But Musharraf was faced with the likelihood of the Supreme Court decertifying his election as president. According to Pakistan’s constitution, the head of the military is ineligible to run for the office of the presidency. Musharraf declared martial law and removed all the Supreme Court justices. The justices illegally appointed by Musharraf validated his presidency.

Following the imposition of the martial law, Benazir wavered in her alliance with Musharraf, responding to a wave of mass protests, as well as pressure from the ranks of her own party, the PPP. During this period, Musharraf temporarily placed her under house arrest and prevented her from addressing political rallies.

But U.S. undersecretary of state, John Negroponte, made a trip to Pakistan. For years, Musharraf has been touting his record as a supporter of the U.S. “war on terror.” Benazir’s competing claim was that civilian rule under her equally compliant governance would be the best way for the United States to confront “terrorism.” Negroponte’s trip solidified the Bhutto-Musharraf collaboration and the stage was set for elections in early January 2008, with the anticipated outcome being Benazir Bhutto becoming prime minister and Musharraf maintaining his presidency. This pro-imperialist block of Pakistan’s ruling class would maintain power under the watchful eye of the military, albeit with a democratic facelift.

Military and the ruling class

The military has been an integral part of Pakistan’s political structure since British colonialism formed the country. When the military has not held direct political power, it has stood ready to intervene and retake direct military rule. As such, the military has scarcely trusted any civilian leaders, Bhutto, Sharif or any others. Musharraf himself has been less than committed to his alliance with Benazir, allowing her back into the country only begrudgingly, under pressure from the United States.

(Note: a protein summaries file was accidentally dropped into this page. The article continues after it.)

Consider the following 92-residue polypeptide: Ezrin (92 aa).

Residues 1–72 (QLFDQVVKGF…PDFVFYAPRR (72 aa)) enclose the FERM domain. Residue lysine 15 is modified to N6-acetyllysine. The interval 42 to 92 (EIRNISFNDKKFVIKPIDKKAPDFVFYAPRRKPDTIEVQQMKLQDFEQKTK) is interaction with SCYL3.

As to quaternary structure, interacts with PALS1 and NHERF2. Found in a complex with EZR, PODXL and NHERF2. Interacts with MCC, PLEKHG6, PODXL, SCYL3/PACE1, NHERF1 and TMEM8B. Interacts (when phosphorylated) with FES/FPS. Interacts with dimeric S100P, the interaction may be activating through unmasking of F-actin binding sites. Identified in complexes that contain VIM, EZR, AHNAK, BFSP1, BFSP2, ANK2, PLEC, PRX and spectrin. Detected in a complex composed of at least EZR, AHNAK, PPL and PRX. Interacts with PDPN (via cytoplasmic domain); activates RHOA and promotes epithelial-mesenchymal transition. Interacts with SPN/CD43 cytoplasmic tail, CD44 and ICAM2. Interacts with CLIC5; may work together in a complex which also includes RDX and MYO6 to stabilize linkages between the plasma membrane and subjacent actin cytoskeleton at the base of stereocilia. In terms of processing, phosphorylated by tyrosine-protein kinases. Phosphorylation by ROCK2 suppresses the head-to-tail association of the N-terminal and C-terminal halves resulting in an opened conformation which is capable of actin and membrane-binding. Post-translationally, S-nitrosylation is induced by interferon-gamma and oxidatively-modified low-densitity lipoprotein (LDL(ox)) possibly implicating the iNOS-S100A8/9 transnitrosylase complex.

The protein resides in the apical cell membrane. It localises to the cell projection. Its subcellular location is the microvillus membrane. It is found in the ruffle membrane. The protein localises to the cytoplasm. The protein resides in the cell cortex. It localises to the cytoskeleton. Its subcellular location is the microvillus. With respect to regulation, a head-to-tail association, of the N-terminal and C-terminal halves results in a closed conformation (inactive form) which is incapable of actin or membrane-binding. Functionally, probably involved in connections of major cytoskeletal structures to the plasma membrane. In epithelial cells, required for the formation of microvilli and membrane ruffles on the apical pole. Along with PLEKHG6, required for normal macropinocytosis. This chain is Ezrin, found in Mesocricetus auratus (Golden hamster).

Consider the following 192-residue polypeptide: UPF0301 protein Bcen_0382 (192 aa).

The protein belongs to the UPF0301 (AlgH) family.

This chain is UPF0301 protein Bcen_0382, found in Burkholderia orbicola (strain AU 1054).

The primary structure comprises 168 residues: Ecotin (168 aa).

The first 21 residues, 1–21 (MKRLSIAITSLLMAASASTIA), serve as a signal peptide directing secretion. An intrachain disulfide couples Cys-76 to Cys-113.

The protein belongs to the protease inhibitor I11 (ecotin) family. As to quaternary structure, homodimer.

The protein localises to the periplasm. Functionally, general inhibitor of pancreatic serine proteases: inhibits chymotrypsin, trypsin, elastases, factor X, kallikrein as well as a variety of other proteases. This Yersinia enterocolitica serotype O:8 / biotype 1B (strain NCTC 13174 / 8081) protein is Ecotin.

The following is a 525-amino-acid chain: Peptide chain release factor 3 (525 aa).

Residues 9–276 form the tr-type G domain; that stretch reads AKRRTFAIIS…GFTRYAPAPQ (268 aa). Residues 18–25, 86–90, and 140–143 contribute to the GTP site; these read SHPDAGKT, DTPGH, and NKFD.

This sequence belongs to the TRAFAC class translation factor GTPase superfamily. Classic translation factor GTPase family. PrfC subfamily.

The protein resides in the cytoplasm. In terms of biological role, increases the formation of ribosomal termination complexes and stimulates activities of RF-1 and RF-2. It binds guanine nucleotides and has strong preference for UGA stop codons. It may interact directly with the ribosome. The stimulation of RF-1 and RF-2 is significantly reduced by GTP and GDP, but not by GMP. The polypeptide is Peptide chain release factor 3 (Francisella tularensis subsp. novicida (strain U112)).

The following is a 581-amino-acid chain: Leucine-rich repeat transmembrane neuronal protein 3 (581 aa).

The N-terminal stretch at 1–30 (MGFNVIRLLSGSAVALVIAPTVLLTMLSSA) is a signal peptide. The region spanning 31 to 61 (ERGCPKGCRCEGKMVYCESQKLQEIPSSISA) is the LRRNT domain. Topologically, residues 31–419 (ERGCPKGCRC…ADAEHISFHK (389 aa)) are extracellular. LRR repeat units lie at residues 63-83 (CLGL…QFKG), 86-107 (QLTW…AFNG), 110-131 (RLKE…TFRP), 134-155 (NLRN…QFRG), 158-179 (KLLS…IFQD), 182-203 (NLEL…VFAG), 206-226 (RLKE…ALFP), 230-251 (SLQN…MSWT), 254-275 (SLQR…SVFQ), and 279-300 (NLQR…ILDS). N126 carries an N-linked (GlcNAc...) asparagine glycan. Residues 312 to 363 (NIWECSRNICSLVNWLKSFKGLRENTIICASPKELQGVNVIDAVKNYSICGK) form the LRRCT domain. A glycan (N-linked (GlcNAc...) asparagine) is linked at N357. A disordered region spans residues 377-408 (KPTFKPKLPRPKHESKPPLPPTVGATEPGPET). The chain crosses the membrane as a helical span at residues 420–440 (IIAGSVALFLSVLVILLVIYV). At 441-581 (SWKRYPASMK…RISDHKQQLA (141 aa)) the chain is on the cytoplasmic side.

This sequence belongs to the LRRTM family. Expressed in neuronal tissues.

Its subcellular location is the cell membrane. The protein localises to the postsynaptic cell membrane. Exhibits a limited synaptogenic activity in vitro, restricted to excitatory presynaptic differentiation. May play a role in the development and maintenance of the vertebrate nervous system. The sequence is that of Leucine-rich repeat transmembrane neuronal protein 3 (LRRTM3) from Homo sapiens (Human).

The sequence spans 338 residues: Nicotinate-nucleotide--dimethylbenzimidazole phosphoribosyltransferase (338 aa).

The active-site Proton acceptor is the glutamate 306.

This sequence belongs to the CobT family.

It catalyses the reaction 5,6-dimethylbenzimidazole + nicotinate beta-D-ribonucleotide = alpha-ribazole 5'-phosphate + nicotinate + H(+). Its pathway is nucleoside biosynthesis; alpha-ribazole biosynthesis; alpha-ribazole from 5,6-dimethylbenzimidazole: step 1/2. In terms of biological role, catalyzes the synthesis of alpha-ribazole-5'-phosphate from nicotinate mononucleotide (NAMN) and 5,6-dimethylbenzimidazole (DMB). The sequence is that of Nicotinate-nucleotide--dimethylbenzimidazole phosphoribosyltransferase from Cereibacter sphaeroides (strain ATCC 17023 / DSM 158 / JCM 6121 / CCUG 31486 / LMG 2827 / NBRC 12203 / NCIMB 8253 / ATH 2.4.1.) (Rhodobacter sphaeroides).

While eager to prove its value and loyalty to its U.S. masters, Pakistan’s military leaders are eager to maintain their rule and suppress Pakistani masses as they see fit. Client states see their interests tied to imperialist powers. But, they also know that imperialists will easily sacrifice even their most loyal servants when it suits their interests. It is clear that Pakistan’s military leaders were not as convinced as their imperialist masters of the virtues of relinquishing direct political rule in the interest of survival and stability.

Musharraf, Bush and others have been quick to implicate Al Qaeda for the assassination of Benazir. However, Mehsud, leader of the Taliban in Pakistan, and Jamaat Islami, another fundamentalist Islamic group, have denied any involvement. Had Al Qaeda carried out this high-profile assassination, one would expect it to eagerly take responsibility, as it has in similar cases in the past. The convenient accusation that Al Qaeda carried out the assassination seems unconvincing. In fact, Bhutto’s husband has flatly rejected the claim that his wife’s assassination was the work of Al Qaeda or the Taliban.